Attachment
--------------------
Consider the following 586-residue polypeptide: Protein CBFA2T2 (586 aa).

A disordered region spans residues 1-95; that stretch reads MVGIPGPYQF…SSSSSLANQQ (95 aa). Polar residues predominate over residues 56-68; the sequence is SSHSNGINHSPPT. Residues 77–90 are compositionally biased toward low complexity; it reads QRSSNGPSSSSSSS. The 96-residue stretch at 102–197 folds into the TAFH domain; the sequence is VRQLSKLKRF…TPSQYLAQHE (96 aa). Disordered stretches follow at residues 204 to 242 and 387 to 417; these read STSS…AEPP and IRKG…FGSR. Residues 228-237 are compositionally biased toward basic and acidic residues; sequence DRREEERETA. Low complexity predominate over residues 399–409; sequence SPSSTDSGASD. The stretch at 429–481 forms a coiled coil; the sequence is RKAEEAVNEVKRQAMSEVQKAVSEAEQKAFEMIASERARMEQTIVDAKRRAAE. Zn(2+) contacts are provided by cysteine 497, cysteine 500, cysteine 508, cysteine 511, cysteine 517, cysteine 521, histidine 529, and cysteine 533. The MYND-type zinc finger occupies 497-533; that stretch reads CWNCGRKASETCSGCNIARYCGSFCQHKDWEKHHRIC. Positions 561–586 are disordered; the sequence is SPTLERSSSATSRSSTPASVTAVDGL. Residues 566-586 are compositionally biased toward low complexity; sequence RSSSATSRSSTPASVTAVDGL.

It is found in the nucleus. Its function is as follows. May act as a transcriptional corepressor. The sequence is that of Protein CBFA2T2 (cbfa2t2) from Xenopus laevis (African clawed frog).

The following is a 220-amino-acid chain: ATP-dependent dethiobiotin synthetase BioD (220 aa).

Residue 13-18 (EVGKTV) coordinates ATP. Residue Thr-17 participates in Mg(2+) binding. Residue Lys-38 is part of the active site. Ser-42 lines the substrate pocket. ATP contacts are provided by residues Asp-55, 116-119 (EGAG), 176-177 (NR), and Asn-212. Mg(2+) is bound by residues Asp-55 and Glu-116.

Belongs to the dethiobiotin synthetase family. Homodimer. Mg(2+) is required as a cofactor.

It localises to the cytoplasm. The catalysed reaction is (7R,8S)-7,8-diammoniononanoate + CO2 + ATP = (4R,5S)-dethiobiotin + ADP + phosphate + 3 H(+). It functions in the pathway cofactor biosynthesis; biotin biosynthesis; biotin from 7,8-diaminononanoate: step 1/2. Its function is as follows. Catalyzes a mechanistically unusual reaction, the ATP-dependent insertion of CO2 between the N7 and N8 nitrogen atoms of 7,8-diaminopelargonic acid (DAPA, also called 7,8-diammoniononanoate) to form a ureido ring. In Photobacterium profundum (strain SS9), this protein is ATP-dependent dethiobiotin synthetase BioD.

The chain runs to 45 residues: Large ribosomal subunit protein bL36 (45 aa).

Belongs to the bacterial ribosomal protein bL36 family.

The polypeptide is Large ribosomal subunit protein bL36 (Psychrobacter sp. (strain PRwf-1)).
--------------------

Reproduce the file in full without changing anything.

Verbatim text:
Consider the following 586-residue polypeptide: Protein CBFA2T2 (586 aa).

A disordered region spans residues 1-95; that stretch reads MVGIPGPYQF…SSSSSLANQQ (95 aa). Polar residues predominate over residues 56-68; the sequence is SSHSNGINHSPPT. Residues 77–90 are compositionally biased toward low complexity; it reads QRSSNGPSSSSSSS. The 96-residue stretch at 102–197 folds into the TAFH domain; the sequence is VRQLSKLKRF…TPSQYLAQHE (96 aa). Disordered stretches follow at residues 204 to 242 and 387 to 417; these read STSS…AEPP and IRKG…FGSR. Residues 228-237 are compositionally biased toward basic and acidic residues; sequence DRREEERETA. Low complexity predominate over residues 399–409; sequence SPSSTDSGASD. The stretch at 429–481 forms a coiled coil; the sequence is RKAEEAVNEVKRQAMSEVQKAVSEAEQKAFEMIASERARMEQTIVDAKRRAAE. Zn(2+) contacts are provided by cysteine 497, cysteine 500, cysteine 508, cysteine 511, cysteine 517, cysteine 521, histidine 529, and cysteine 533. The MYND-type zinc finger occupies 497-533; that stretch reads CWNCGRKASETCSGCNIARYCGSFCQHKDWEKHHRIC. Positions 561–586 are disordered; the sequence is SPTLERSSSATSRSSTPASVTAVDGL. Residues 566-586 are compositionally biased toward low complexity; sequence RSSSATSRSSTPASVTAVDGL.

It is found in the nucleus. Its function is as follows. May act as a transcriptional corepressor. The sequence is that of Protein CBFA2T2 (cbfa2t2) from Xenopus laevis (African clawed frog).

The following is a 220-amino-acid chain: ATP-dependent dethiobiotin synthetase BioD (220 aa).

Residue 13-18 (EVGKTV) coordinates ATP. Residue Thr-17 participates in Mg(2+) binding. Residue Lys-38 is part of the active site. Ser-42 lines the substrate pocket. ATP contacts are provided by residues Asp-55, 116-119 (EGAG), 176-177 (NR), and Asn-212. Mg(2+) is bound by residues Asp-55 and Glu-116.

Belongs to the dethiobiotin synthetase family. Homodimer. Mg(2+) is required as a cofactor.

It localises to the cytoplasm. The catalysed reaction is (7R,8S)-7,8-diammoniononanoate + CO2 + ATP = (4R,5S)-dethiobiotin + ADP + phosphate + 3 H(+). It functions in the pathway cofactor biosynthesis; biotin biosynthesis; biotin from 7,8-diaminononanoate: step 1/2. Its function is as follows. Catalyzes a mechanistically unusual reaction, the ATP-dependent insertion of CO2 between the N7 and N8 nitrogen atoms of 7,8-diaminopelargonic acid (DAPA, also called 7,8-diammoniononanoate) to form a ureido ring. In Photobacterium profundum (strain SS9), this protein is ATP-dependent dethiobiotin synthetase BioD.

The chain runs to 45 residues: Large ribosomal subunit protein bL36 (45 aa).

Belongs to the bacterial ribosomal protein bL36 family.

The polypeptide is Large ribosomal subunit protein bL36 (Psychrobacter sp. (strain PRwf-1)).